The Long Twelfth Century: Byzantium in the Era of the Crusades (1071-1204) (ANHI10092)
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Visiting students must have previously taken at least 3 courses in Classics, History or Archaeology at grade B or above for entry to this course. We will only consider University/College level courses. Applicants should note that, as with other popular courses, meeting the academic pre-requisites does NOT guarantee admission. **Please note that 3rd year Ancient History courses are very popular and have strict visiting student quotas, meaning that they have a very high number of students wishing to enrol in a very limited number of spaces.** These enrolments are managed strictly by the Visiting Student Office, in line with the quotas allocated by the department, and all enquiries to enrol in these courses must be made through the CAHSS Visiting Student Office. It is not appropriate for students to contact the department directly to request additional spaces.
The period between the famous battle of Manzikert in 1071 and the sack of Constantinople by the armies of the Fourth Crusade in 1204 is usually regarded as a period of a developing crisis which resulted in the disintegration of the East Roman Empire. This is a crucial period of Byzantine history, since the watershed of the year 1204 marked the end of twelve centuries of continuous centralized Roman imperial authority in the East. Therefore, it may justifiably be studied as the historical moment of the ultimate fall of Rome.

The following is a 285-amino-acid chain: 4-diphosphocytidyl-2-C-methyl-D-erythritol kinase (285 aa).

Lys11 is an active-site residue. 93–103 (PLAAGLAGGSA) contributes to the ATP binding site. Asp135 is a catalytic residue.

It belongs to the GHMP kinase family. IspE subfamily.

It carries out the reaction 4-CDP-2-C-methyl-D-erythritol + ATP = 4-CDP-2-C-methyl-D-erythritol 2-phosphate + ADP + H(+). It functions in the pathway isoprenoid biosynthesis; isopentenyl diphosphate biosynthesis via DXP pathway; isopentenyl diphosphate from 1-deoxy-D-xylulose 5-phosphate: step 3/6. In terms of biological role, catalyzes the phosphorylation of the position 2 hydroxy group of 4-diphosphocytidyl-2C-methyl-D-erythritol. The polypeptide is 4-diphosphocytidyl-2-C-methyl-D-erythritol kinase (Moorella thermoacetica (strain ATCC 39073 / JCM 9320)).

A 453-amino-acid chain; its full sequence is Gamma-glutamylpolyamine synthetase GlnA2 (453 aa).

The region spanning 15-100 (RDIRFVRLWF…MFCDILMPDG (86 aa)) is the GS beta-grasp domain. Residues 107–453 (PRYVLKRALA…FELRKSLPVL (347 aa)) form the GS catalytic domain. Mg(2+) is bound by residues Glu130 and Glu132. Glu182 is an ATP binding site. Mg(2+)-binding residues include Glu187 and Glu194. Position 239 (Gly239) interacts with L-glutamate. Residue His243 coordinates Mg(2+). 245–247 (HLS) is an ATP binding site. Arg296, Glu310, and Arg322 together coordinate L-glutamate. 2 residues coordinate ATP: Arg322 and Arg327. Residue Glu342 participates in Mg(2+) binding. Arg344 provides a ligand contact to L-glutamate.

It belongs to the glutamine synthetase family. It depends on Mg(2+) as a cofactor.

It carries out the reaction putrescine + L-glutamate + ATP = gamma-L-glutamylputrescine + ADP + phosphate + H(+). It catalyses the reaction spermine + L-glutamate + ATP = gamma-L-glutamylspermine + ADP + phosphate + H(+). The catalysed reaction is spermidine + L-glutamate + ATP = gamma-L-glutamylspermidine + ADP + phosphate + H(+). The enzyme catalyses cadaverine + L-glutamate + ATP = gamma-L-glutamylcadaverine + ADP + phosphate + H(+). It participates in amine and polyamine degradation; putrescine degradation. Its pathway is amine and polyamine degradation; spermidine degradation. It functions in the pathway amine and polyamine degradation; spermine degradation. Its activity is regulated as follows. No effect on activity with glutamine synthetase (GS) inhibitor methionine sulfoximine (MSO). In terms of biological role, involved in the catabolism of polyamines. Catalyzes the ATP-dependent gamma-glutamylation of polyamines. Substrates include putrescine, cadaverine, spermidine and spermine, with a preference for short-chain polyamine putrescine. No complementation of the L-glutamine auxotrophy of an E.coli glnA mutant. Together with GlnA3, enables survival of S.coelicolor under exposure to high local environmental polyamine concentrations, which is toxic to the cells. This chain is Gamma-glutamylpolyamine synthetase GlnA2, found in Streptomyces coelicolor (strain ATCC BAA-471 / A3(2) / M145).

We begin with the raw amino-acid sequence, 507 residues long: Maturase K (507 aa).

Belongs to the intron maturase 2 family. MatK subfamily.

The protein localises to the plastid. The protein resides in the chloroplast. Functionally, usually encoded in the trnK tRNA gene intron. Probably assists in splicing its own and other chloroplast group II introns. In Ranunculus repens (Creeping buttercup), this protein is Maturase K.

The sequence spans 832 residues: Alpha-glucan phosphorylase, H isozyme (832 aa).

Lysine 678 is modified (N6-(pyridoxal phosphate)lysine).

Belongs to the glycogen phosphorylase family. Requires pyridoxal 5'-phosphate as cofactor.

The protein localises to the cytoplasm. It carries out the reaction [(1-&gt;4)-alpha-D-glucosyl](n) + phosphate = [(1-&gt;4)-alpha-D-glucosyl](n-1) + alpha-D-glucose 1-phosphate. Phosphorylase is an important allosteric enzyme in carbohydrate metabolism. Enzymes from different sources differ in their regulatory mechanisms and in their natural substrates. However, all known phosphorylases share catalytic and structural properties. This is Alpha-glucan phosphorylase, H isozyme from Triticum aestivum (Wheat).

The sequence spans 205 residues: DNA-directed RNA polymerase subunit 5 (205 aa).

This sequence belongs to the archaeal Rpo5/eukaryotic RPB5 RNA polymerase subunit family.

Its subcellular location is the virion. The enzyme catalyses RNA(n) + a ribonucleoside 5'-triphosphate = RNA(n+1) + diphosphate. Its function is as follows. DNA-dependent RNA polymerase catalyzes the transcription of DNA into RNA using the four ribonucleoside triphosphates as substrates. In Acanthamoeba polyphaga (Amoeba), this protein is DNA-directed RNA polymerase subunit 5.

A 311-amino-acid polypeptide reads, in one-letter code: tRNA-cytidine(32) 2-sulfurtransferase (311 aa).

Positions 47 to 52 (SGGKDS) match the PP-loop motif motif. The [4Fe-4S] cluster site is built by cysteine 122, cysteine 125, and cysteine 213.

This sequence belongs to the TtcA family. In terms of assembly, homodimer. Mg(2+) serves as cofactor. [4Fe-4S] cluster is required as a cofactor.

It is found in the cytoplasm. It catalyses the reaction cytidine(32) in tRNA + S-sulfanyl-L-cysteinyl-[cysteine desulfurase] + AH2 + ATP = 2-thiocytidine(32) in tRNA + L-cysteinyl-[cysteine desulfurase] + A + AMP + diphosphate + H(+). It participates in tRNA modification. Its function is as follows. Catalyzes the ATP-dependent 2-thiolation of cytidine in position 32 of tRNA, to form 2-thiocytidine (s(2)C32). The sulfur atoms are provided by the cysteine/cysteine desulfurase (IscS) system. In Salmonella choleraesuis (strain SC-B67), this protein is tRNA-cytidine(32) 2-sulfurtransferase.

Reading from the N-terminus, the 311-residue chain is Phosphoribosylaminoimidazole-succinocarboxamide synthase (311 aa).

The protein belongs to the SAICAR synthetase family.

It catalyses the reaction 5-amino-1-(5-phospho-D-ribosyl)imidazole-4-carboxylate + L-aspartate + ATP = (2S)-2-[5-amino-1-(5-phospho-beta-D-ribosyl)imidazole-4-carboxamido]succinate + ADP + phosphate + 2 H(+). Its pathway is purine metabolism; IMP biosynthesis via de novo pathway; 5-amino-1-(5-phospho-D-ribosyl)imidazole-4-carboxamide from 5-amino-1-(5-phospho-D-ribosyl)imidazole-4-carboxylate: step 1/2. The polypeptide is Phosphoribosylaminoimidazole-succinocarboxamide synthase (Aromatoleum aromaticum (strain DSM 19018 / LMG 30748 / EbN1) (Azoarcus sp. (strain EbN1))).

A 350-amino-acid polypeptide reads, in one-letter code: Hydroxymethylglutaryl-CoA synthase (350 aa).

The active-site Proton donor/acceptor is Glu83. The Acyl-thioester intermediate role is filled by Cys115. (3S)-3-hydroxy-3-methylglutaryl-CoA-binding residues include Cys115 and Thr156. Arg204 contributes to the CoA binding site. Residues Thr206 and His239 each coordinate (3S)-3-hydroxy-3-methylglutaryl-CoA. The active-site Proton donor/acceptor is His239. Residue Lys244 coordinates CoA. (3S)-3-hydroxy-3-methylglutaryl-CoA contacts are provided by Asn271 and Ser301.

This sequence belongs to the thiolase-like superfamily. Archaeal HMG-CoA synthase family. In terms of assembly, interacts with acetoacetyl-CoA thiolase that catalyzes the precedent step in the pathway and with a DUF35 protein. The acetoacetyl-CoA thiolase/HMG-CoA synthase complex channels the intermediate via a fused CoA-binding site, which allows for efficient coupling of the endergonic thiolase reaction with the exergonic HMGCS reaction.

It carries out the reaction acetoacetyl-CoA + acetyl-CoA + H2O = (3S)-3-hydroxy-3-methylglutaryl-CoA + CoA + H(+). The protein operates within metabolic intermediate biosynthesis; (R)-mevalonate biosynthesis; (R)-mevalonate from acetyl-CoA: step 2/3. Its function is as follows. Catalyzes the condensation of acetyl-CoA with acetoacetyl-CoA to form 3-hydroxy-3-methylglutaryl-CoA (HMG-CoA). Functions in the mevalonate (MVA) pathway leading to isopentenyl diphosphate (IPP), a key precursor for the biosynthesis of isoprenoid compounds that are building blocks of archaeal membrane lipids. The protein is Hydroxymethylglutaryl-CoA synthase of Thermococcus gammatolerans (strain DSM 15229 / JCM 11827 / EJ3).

The defeat of the imperial armies by the Seljuks at the battle of Manzikert in 1071 led to the swift loss of imperial control over the largest part of Asia Minor, the empire's territorial core since the radical contraction of the East Roman world in the early seventh century. This development triggered a series of major geo- and socio-political changes in the Byzantine world, such as the emergence of various principalities or states in Asia Minor and the Balkans, the social and cultural transformation of Byzantine elite society, the phenomenon of decentralization and provincialism, and the empire's clash with western Christendom in the form of the Crusading movement. In this course we will study all these developments and will try to trace the reasons which led to the final and irreversible disintegration of Constantinople's centralized imperial authority in the year 1024.
Written Exam 0%, Coursework 100%, Practical Exam 0%
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